Marriage: A Social Justice Issue

"“Social justice” is often a moniker for government-sponsored redistribution of wealth. And race is often the hidden or not-so-hidden rationale for social justice.

Blacks are poorer than whites. Justice demands income equality, especially across the races. Therefore, government must transfer income and benefits from whites to blacks. End of story. The moral charge on racial income inequality is so great that anyone can apply this formula to just about any policy, even proposals that don’t ultimately help blacks.

Oddly enough, the one great cultural issue that has tremendous impact on black America’s wealth is hardly ever approached in this way. This one policy area has the potential to increase black wealth, education and power. This major cultural course correction could reduce drug use, delinquency and violence, especially black on black crime. I am speaking of course, of marriage as a social justice issue. Yet, liberal elite opinion is strangely silent on the potentially revolutionary importance of marriage to the black community.

Marriage is a protective factor against social pathologies. Marriage generates and preserves wealth, unlike other family forms which dissipate wealth. A recent publication by the Boston-based Seymour Institute, “God’s Gift: A Christian Vision of Marriage and the Black Family”, spells out the case for marriage as the most important next step for the future of black America. The report cites the fact that married families in the black community have twice as much income as unmarried black families.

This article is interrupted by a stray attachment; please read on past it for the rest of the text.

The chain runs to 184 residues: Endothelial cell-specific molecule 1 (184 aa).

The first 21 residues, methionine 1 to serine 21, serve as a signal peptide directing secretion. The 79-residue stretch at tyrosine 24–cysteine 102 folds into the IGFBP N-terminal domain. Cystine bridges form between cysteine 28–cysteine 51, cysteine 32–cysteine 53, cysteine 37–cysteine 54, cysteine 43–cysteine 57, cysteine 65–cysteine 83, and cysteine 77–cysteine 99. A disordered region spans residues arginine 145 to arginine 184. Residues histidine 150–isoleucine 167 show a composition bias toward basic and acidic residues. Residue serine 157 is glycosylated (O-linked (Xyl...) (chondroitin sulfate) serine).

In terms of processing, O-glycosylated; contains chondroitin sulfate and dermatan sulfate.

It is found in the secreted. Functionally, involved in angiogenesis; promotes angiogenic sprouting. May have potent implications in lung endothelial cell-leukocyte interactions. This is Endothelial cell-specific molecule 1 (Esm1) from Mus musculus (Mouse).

The founder of the Seymour Institute for Advanced Christian Studies is the Rev. Eugene F. Rivers, III, the black Pentecostal minister whose work with poor urban youth has been widely celebrated. In the introduction to God’s Gift, Rev. Rivers states his case. “The impact of the decay of marriage among black people has been enormous, resulting in higher poverty rates among black families, school failure among children, and the intergenerational transmission of high teen pregnancy rates and female-headed households. Sociological research has implicated fatherlessness in violence, drug use and criminal behavior, especially among young black males.”

To those who might argue that marriage is somehow alien to the black experience, linguist John McWhorter has an answer in the most recent issue of The American Enterprise. McWhorter observes that the high proportion of single parent families among blacks is a relatively new development, and not something that can be attributed to some amorphous “legacy of slavery.”

“In poor black areas of Chicago during the 1920s, it was considered a problem that 15 percent of births were out of wedlock. Once the Depression hit, that number went down to under 10 percent. Women who had several children by different men were marginal types. And men at that time worked at jobs that immigrants have since filled.”


“Bureaucrats went courting recipients, unconcerned with when, or even whether, they became independent again. The nation’s welfare rolls exploded, jumping from 4.7 million to 9.7 million between 1966 and 1970 alone. .... Between 1964 and 1976, the number of black children born to single mothers doubled. By 1995, more than three quarters of black youngsters were born out of wedlock. ... And that badly injured the next generation. Among black children living with two parents, poverty rates plunged from 61% in 1959 to just 13% in 1995, marking incredible progress. By that time, most black families were no longer living below the poverty line. Yet that same year, the poverty rate among black kids being raised by single women was fully 62%.”"


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